Transgression and economy during drug reform

Newman, Jonathan (2017) Transgression and economy during drug reform. In: Adams, Cameron, Waldstein, Anna, Luke, Davi, Sessa, Ben and King, David (eds.) Breaking convention: essays on psychedelic consciousness. Strange Attractor, London, UK, pp. 205-216. ISBN 9781907222221

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Abstract

The limited legitimation of a mass consumed object of prior transgression, which was historically produced and circulated in a criminalised economic sector, cannot be separated either from its past or from dominant cultural economies that propel and transform the object. This paper uses ethnographic research on changes within the cannabis industry to explore market responses to drug reform and the sustainability of liberalising drug legislation.

Anthropological insights into how economies are shaped by regulated production, circulation and consumption of objects, provide a platform to examine how markets and social networks respond, and contribute to, drug reform policies during a period of neo-liberal compulsion. Variations in interpretations of transgressions, and enforcement of object prohibitions, interplay with market opportunity and the borders between so-called legal and illegal economies.

Success in a sector on the edge of illegality cultures a particular business approach. The continual shifting between prohibition and greater de-regulation leaves many businesses within the cannabis sector operating legally one day and illegally the next. For an industry where many people have come from a background of prior illegality, these shifting points of transgression are navigated with canny product innovation, subterfuge or geographic flexibility.

The alignment of cannabis with treatments for sickness creates more products for more consumers. The cannabis industry is moving towards greater wealth and legitimacy. Liberalisation in the United States brought an influx of finance capital into new cannabis businesses and an explosion of cannabis ‘products’. Pharmaceutical companies (in compliance with clinical trials) seek to maintain the medical high ground. At the same time the more accessible production of cannabis herbal medicines, based on trials and anecdotal evidence, tries to gain territory through a broad interpretation of the treatment market. Yet, the sector has a history of weak regulation of standards for control of dosage and contamination. Meanwhile the variety of products increases and technological innovations produce purer extracts and higher concentrations of cannabinoids. The consequences of weak self-regulation by the semi-legal, highly competitive industry could produce public health consequences that restrict the scope of further reform.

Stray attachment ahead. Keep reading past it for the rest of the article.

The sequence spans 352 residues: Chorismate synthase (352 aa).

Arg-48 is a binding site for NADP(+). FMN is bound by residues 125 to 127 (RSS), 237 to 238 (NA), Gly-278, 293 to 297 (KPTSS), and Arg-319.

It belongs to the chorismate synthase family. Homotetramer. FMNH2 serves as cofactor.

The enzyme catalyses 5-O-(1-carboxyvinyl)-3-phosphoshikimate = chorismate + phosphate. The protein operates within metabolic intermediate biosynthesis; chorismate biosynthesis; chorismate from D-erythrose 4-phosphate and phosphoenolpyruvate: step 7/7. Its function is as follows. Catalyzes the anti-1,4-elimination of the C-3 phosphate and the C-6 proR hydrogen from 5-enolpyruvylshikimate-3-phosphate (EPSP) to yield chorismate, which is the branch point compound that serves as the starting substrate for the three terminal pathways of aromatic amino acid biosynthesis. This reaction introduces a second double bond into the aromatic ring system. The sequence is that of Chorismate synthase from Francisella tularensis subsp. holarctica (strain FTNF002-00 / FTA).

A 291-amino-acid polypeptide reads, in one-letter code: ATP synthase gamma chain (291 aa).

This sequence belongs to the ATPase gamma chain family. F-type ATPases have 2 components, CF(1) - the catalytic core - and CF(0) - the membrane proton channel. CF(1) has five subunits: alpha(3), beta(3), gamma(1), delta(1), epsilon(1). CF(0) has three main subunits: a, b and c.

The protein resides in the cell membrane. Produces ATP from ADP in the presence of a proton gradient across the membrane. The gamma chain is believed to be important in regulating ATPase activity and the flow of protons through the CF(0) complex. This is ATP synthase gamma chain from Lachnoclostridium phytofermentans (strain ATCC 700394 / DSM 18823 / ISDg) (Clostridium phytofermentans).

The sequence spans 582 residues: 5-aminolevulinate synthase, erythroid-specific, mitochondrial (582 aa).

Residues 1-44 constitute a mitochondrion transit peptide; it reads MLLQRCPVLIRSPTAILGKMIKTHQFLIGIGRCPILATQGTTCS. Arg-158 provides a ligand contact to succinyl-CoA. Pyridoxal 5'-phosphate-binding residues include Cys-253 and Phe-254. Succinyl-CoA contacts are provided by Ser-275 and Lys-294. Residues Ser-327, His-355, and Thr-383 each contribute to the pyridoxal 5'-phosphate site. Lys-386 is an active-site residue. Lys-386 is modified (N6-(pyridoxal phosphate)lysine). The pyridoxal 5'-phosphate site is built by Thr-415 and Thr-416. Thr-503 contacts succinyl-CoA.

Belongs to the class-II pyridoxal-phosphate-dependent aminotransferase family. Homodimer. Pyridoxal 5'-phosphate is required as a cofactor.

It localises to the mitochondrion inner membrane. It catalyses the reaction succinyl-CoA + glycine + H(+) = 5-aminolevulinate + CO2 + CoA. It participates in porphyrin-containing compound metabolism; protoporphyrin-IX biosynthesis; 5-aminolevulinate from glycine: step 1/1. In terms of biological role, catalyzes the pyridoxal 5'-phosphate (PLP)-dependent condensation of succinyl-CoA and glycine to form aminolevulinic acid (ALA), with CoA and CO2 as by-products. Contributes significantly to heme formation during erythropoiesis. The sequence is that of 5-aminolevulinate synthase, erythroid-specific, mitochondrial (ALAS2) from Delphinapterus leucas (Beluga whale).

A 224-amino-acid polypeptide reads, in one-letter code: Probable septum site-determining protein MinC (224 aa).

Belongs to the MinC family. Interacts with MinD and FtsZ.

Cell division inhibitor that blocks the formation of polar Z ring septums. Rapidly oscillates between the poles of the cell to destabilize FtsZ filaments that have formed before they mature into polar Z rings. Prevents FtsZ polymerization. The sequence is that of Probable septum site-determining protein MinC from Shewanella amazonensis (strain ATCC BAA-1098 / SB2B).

Item Type: Book Section
Keywords: Drugs, Cannabis, Economy, Regulation
Schools and Departments: School of Global Studies > Anthropology
Subjects: G Geography. Anthropology. Recreation > GN Anthropology > GN301 Ethnology. Social and cultural anthropology
R Medicine > RA Public aspects of medicine
Depositing User: Jonathan Newman
Date Deposited: 25 Jan 2017 14:15
Last Modified: 08 Sep 2017 16:37
URI: http://sro.sussex.ac.uk/id/eprint/66463
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